Nigeria, Africa’s most populous nation, will hold presidential elections on February 11, 2019. Although there are about 35 presidential candidates, the race for Aso Rock — the seat of Nigeria’s presidency — will be between two major contenders and candidates from the so-called “third force,” a group of hopefuls who are relatively new to Nigerian politics.
The two major Nigerian parties, All Progressive Congress and Peoples Democratic Party, will, of course, be fielding their candidates:
The incumbent candidate of the All Progressive Congress, Buhari won the 2011 presidential election after defeating former president Goodluck Jonathan. Buhari’s ascendance to power was based on his integrity and perceived ability to curb corruption and the Boko Haram militancy. However, under his watch, Nigeria has witnessed continued insecurity with pastoral conflicts between herders and farmers as herders from the north move further south in search of arable lands. Also, human rights have taken a nose drive in his administration, with impunity and corruption at the highest levels of government.
Abubakar is the former vice president and candidate of the Peoples Democratic Party. He has tried in the past to win presidential elections but has not been successful. However, his campaign received a major boost with the reconciliation with his boss, former President Olusegun Obasanjo — who had described Buhari’s administration as a failed government. As vice president, Abubakar oversaw the privatization and sale of hundreds of loss-making and poorly managed public enterprises.
A few other presidential hopefuls to watch are:
Ezekwesili, the only major female candidate in this year’s race, served as the minister of solid minerals and later education during the presidency of Olusegun Obasanjo between 1999 to 2007. She was also former vice president of the Africa division of the World Bank from May 2007 to May 2012. Ezekwesili has been at the forefront of the call to rescue about 200 school girls who were abducted by the Boko Haram militant Islamic group in 2014. She is a co-founder of the #BringBackOurGirls (BBOG) Movement. She is also the presidential flag-bearer of the Allied Congress Party of Nigeria.
Moghalu is a professor of international business and public policy at the Fletcher School of Law and Diplomacy at Tufts University in Massachusetts, USA. Moghalu had previously worked in the United Nations from 1992 to 2008. He was deputy governor of the Central Bank of Nigeria from 2009 to 2014, where “he led extensive reforms in the Nigerian banking system after the global financial crisis.” He is the candidate of the Young Progressive Party.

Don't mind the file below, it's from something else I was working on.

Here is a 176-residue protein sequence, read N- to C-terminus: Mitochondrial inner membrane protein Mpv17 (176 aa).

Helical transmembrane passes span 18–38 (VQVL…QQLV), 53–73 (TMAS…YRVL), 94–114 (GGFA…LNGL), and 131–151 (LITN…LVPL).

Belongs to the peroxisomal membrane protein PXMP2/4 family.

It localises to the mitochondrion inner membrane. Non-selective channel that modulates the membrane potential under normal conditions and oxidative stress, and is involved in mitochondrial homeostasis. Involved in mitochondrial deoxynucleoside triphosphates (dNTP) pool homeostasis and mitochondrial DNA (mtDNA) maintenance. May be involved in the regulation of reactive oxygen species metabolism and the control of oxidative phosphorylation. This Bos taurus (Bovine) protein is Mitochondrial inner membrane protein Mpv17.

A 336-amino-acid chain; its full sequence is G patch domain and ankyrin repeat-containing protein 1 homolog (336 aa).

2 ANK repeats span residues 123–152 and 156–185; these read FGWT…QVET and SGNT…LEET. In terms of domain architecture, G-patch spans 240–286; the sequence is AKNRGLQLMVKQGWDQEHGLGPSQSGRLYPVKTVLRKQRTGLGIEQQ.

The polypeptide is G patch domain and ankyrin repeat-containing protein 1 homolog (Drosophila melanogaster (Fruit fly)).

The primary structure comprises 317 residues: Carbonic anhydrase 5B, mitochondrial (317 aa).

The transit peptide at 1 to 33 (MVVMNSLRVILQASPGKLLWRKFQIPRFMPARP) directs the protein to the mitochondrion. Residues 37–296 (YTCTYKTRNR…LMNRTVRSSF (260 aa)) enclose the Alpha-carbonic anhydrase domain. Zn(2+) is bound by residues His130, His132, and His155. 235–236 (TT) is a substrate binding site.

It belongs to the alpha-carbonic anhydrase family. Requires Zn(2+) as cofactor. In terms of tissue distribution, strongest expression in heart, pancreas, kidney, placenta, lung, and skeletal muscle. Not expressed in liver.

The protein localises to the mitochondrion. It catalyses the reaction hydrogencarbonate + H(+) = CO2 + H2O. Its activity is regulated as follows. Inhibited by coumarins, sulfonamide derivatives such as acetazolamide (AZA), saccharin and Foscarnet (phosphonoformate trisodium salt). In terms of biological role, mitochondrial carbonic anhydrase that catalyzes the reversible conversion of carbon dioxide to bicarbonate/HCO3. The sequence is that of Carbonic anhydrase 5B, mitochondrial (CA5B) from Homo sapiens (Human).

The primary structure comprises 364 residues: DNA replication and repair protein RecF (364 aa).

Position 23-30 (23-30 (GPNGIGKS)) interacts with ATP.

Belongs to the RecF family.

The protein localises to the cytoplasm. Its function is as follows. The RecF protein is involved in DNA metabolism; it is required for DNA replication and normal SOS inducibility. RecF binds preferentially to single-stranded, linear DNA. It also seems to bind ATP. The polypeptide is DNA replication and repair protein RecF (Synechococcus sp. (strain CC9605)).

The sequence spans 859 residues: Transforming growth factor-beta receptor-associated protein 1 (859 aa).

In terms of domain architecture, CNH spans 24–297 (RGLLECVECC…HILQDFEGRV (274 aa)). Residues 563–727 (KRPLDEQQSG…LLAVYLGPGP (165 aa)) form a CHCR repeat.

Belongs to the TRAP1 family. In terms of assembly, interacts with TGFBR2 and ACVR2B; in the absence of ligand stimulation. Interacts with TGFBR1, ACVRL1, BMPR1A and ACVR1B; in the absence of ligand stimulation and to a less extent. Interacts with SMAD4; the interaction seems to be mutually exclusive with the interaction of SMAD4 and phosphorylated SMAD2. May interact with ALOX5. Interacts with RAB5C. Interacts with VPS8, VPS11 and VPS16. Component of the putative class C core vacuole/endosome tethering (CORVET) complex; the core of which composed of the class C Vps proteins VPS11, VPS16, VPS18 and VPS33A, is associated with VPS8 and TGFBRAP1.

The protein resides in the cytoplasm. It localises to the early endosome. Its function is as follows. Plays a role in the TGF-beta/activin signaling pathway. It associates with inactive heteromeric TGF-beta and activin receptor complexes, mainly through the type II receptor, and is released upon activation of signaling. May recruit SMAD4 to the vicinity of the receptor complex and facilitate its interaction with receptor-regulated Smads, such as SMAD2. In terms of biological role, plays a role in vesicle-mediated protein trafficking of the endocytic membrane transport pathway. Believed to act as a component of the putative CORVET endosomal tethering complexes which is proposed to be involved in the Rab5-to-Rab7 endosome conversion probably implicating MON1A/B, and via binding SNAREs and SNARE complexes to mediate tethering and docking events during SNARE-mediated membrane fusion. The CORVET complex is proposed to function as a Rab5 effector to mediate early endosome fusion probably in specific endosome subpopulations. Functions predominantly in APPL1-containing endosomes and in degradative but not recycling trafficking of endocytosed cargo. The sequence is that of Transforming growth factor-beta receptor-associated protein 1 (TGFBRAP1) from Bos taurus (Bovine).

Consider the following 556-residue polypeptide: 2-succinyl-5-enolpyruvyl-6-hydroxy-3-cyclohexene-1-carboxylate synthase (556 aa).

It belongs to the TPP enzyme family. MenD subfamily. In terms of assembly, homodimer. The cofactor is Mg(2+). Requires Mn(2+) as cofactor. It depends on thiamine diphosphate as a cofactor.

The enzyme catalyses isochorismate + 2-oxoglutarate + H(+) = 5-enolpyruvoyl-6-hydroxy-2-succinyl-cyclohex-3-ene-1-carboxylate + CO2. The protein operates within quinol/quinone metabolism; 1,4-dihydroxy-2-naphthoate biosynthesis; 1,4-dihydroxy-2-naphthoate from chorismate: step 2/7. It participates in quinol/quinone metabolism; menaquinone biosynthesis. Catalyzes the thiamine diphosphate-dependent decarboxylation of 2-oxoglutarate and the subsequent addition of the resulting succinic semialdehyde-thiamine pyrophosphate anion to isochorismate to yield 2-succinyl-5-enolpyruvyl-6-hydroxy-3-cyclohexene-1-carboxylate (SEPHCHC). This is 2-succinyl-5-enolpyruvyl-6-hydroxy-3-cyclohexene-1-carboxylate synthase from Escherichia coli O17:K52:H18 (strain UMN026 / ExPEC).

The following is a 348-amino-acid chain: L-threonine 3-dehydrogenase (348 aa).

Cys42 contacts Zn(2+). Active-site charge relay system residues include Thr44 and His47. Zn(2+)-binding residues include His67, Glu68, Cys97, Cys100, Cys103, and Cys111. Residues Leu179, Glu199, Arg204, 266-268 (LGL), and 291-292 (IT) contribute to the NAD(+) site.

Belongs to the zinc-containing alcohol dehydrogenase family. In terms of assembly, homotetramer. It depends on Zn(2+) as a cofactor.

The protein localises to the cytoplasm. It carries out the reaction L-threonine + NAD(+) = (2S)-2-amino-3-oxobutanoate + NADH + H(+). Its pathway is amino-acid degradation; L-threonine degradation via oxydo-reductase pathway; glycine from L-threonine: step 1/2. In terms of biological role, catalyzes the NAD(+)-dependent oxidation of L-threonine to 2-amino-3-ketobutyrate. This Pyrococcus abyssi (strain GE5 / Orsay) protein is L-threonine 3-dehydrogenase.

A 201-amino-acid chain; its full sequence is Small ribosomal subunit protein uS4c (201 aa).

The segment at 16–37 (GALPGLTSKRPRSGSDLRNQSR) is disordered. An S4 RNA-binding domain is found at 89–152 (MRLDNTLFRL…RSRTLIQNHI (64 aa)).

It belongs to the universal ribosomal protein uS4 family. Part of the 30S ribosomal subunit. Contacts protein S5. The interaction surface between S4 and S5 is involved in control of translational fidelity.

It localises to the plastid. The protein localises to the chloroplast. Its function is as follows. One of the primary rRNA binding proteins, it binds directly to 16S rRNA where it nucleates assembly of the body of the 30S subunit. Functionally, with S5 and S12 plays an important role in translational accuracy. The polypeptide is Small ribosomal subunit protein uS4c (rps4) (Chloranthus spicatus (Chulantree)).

Sowore is the founder and publisher of SaharaReporters (SR), an investigative online newspaper. SR has been described as Africa’s Wikileaks. This human rights activist is running under the banner of African Action Congress.
The race is on for Nigeria’s future
Buhari and Abubakar are the major contenders in this race. Both men have been constants in the political arena in Nigeria. On the other hand, Ezekwesili, Moghalu, Sowore, the “third force”, are a group making their first entry into the partisan political space.
Buhari will be running on the “gains” of his administration over the past three years and must contend with the fac that Nigeria was recently ranked as the poverty capital of the world. The Punch newspaper described Buhari’s “parochial appointments” as “unprecedented” and has left the country deeply divided. His fight against corruption appears selective and punitive. The recent move to try the Chief Justice of the Federation — so close to the presidential election — was described by the Nigerian Bar Association as “a pattern of consistent assault on the heads of the two independent arms of government” by the Buhari administration.
Abubakar, on the other hand, is riding on the “gains” of “multiple lucrative business interests”. However, he has an uphill task considering the power of incumbency of his major opponent.